Fil-Am coach Spoelstra on verge of history

by Camille Naredo,

Posted at Jun 21 2012 07:10 PM | Updated as of Jun 22 2012 04:36 AM

MANILA, Philippine – Miami Heat head coach Erik Spoelstra will have a chance to make basketball history on Friday when his team takes on the Oklahoma City Thunder in Game 5 of the NBA Finals on their homecourt at the American Airlines Arena.

If the Heat win Game 5, they will be crowned NBA champions and Spoelstra will be the first Filipino-American coach to steer his squad to a title in any professional sport in the United States.

Miami Heat head coach Erik Spoelstra calls a play in the first quarter against the Oklahoma City Thunder during Game 4 of the NBA basketball finals in Miami, Florida, June 19, 2012. REUTERS/Mike Segar

Spoelstra’s mother, Elisa Celino, is from San Pablo, Laguna. His Dutch-Irish-American father, Jon Spoelstra, worked as an executive with various NBA teams.

After four years as a starting guard at the University of Portland, Spoelstra briefly considered playing for the Philippine Basketball Association (PBA) in 1992.

In a story by Rafe Bartholomew on Grantland, it was revealed that Spoelstra’s relatives in Laguna sent him videos of local playoff games, and that Toronto Raptors scout Jim Kelly tried to arrange for him to play in Manila.

Kelly had worked as a consultant for PBA teams in Manila and believed Spoelstra could have succeeded as a player in the PBA.

“He was multi-positional. Over there (in the PBA), he could have even been a big guy. But more than that, he was a thinking-man’s player,” said Kelly. “Probably big on heart, a little bit less on skill, and that’s why he’s a good coach.”

But Spoelstra would never play in the PBA; instead, he played for a team in Germany before getting hired as a video coordinator by the Miami Heat in 1995.

Spoelstra has visited the Philippines for the past three summers to conduct basketball clinics. In the Grantland story, Spoelstra reportedly promised that if the Heat win a title, he will bring the Larry O’Brien trophy to the Philippines.

Replacing an icon

Spoelstra became an assistant coach for the Heat in 1997, and was promoted to advanced scout in 2001. After two more years, he was named director of scouting.

His biggest break came when he was handpicked by iconic NBA coach Pat Riley to be the next head coach of the Heat.

Since then, it has been a remarkable journey for Spoelstra, who has been credited with helping develop the perimeter game of Heat superstar Dwyane Wade.

In his first season as head coach, Spoelstra steered the Heat to a 43-39 record, third in the Southeast Division. They were booted out in the first round of the playoffs. In the next season, they improved to 47-35 but got eliminated in the first round again.

Spoelstra would be under tremendous pressure during the 2010-2011 season, when the Heat acquired superstar LeBron James and Chris Bosh through free agency, joining Wade in a South Beach version of a “Big Three.”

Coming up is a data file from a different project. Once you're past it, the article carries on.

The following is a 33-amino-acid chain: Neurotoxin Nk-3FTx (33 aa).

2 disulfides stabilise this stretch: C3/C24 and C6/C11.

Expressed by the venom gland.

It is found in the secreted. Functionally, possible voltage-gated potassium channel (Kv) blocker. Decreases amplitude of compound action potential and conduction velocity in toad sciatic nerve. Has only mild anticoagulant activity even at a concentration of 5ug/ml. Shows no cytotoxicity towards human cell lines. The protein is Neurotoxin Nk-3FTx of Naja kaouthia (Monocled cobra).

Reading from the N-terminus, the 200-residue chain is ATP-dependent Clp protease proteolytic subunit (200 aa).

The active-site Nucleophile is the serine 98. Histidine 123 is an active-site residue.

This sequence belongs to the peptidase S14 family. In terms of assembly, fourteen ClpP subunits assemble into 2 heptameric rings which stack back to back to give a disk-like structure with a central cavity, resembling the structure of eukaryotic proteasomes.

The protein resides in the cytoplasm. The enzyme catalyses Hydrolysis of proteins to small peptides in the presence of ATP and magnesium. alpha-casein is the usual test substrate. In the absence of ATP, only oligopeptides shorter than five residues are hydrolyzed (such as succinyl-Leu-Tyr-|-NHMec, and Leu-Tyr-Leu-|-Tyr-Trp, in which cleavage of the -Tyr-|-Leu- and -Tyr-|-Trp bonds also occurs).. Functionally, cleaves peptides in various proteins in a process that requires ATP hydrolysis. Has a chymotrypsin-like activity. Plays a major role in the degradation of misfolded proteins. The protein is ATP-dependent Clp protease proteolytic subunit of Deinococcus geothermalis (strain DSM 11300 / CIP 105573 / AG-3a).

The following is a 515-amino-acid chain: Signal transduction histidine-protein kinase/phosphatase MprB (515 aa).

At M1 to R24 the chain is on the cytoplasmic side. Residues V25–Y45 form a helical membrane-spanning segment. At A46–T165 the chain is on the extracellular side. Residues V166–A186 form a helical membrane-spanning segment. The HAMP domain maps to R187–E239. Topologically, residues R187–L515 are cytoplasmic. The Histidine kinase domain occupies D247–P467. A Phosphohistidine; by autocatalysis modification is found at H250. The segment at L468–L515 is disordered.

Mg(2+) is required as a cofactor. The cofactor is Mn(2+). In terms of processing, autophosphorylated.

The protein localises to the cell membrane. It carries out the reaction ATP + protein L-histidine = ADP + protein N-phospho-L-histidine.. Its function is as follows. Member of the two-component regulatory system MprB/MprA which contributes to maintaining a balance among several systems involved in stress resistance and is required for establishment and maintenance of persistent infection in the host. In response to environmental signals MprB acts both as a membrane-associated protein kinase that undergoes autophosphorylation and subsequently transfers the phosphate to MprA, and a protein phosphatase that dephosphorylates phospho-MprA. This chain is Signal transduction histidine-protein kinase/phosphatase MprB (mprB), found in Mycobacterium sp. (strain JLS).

The Big Three’s first year under Spoelstra was a struggle, and they fell short of expectations when they lost in the Finals in six games to the Dallas Mavericks.

Following that Finals loss, Spoelstra’s job security was questioned, but Riley announced last December that the Heat extended Spoelstra’s contract.

“We have one of the great young coaches in the league,” Riley said at the time. “We want to extend him and keep him in the family and not have someone steal him away from us.”

Second title

This season, Spoelstra once again steered the Heat to the Finals, where his team are on the brink of only the second title in franchise history.

Along the way, he encountered a few problems, including an argument with Wade during a timeout of Game 3 of their second-round match-up against the Indiana Pacers.

Spoelstra brushed off the incident, however, saying it happened during a “very emotional part of the game.”

“Those exchanges happen all the time during the course of an NBA season. Dwyane and I have been together for a long time. We’ve been through basicall everything... That really is nothing,” he said.

The Heat eliminated the Pacers in six games to book a place in the conference Finals, and Spoelstra was commended by James for the adjustments he made against Indiana.

“Coach Spo from Game Three on made some unbelievable adjustments that allowed us to do the things we did,” James said.

“He put us in a position offensively and defensively to make the plays, to help us win,” he added.

“Just as he says that we played spectacularly, he coached spectacularly this series.”

In the conference Finals, the Heat overcame a series deficit to oust the Boston Celtics in seven games, booking their second straight Finals apperance.

Although they lost Game 1, the Heat have since reeled off four straight wins.
“Coach Spo” now stands on the brink of history, though he insists the job was far from done.

“It was a normal day of work, long film session, went through some things in practice, and now, we’re going to try and rest up and get our bodies and minds right for this battle tomorrow night,” Spoelstra said.

“It’s Game 5, but we gotta treat it like it’s Game 7. We are preparing for Game 5 to protect our homecourt and to take care of business,” he added.

James, who has been spectacular against the Thunder, seems to fully trust that Spoelstra will help them get the job done.

“Coach Spo and the coaching staff will give us a great game plan, and I’ll make sure myself and my teammates are ready to execute it,” he said.